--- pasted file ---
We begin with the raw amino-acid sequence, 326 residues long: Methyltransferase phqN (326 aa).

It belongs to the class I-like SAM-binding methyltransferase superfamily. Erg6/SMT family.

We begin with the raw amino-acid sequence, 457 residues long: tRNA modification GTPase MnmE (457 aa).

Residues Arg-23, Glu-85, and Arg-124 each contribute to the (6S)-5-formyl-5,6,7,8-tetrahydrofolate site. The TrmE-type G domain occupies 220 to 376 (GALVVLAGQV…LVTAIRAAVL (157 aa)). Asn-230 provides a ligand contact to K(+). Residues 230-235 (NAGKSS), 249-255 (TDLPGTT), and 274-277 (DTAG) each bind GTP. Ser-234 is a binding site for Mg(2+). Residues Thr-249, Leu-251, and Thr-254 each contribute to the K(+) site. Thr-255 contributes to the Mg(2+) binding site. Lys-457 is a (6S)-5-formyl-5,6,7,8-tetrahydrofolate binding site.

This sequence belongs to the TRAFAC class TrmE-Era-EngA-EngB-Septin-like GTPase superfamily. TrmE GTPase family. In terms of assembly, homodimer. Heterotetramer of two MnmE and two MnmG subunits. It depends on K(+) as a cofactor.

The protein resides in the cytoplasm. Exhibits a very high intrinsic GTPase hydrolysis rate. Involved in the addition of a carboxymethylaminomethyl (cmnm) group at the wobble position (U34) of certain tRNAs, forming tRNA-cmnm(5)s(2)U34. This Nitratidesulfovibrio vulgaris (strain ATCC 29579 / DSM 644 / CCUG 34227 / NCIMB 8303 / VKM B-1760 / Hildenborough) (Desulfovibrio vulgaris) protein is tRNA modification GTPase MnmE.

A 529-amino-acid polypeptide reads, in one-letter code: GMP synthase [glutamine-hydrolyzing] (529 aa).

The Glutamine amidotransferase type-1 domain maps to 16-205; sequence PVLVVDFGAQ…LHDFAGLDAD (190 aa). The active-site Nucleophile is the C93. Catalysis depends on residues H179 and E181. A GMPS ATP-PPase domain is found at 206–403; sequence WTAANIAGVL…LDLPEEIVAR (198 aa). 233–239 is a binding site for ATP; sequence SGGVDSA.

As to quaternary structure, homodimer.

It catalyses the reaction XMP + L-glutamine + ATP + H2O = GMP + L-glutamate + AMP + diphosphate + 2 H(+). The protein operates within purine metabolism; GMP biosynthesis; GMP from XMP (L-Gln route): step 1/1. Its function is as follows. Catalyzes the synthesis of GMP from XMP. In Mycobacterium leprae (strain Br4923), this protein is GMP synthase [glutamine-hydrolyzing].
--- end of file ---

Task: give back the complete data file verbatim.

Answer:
We begin with the raw amino-acid sequence, 326 residues long: Methyltransferase phqN (326 aa).

It belongs to the class I-like SAM-binding methyltransferase superfamily. Erg6/SMT family.

We begin with the raw amino-acid sequence, 457 residues long: tRNA modification GTPase MnmE (457 aa).

Residues Arg-23, Glu-85, and Arg-124 each contribute to the (6S)-5-formyl-5,6,7,8-tetrahydrofolate site. The TrmE-type G domain occupies 220 to 376 (GALVVLAGQV…LVTAIRAAVL (157 aa)). Asn-230 provides a ligand contact to K(+). Residues 230-235 (NAGKSS), 249-255 (TDLPGTT), and 274-277 (DTAG) each bind GTP. Ser-234 is a binding site for Mg(2+). Residues Thr-249, Leu-251, and Thr-254 each contribute to the K(+) site. Thr-255 contributes to the Mg(2+) binding site. Lys-457 is a (6S)-5-formyl-5,6,7,8-tetrahydrofolate binding site.

This sequence belongs to the TRAFAC class TrmE-Era-EngA-EngB-Septin-like GTPase superfamily. TrmE GTPase family. In terms of assembly, homodimer. Heterotetramer of two MnmE and two MnmG subunits. It depends on K(+) as a cofactor.

The protein resides in the cytoplasm. Exhibits a very high intrinsic GTPase hydrolysis rate. Involved in the addition of a carboxymethylaminomethyl (cmnm) group at the wobble position (U34) of certain tRNAs, forming tRNA-cmnm(5)s(2)U34. This Nitratidesulfovibrio vulgaris (strain ATCC 29579 / DSM 644 / CCUG 34227 / NCIMB 8303 / VKM B-1760 / Hildenborough) (Desulfovibrio vulgaris) protein is tRNA modification GTPase MnmE.

A 529-amino-acid polypeptide reads, in one-letter code: GMP synthase [glutamine-hydrolyzing] (529 aa).

The Glutamine amidotransferase type-1 domain maps to 16-205; sequence PVLVVDFGAQ…LHDFAGLDAD (190 aa). The active-site Nucleophile is the C93. Catalysis depends on residues H179 and E181. A GMPS ATP-PPase domain is found at 206–403; sequence WTAANIAGVL…LDLPEEIVAR (198 aa). 233–239 is a binding site for ATP; sequence SGGVDSA.

As to quaternary structure, homodimer.

It catalyses the reaction XMP + L-glutamine + ATP + H2O = GMP + L-glutamate + AMP + diphosphate + 2 H(+). The protein operates within purine metabolism; GMP biosynthesis; GMP from XMP (L-Gln route): step 1/1. Its function is as follows. Catalyzes the synthesis of GMP from XMP. In Mycobacterium leprae (strain Br4923), this protein is GMP synthase [glutamine-hydrolyzing].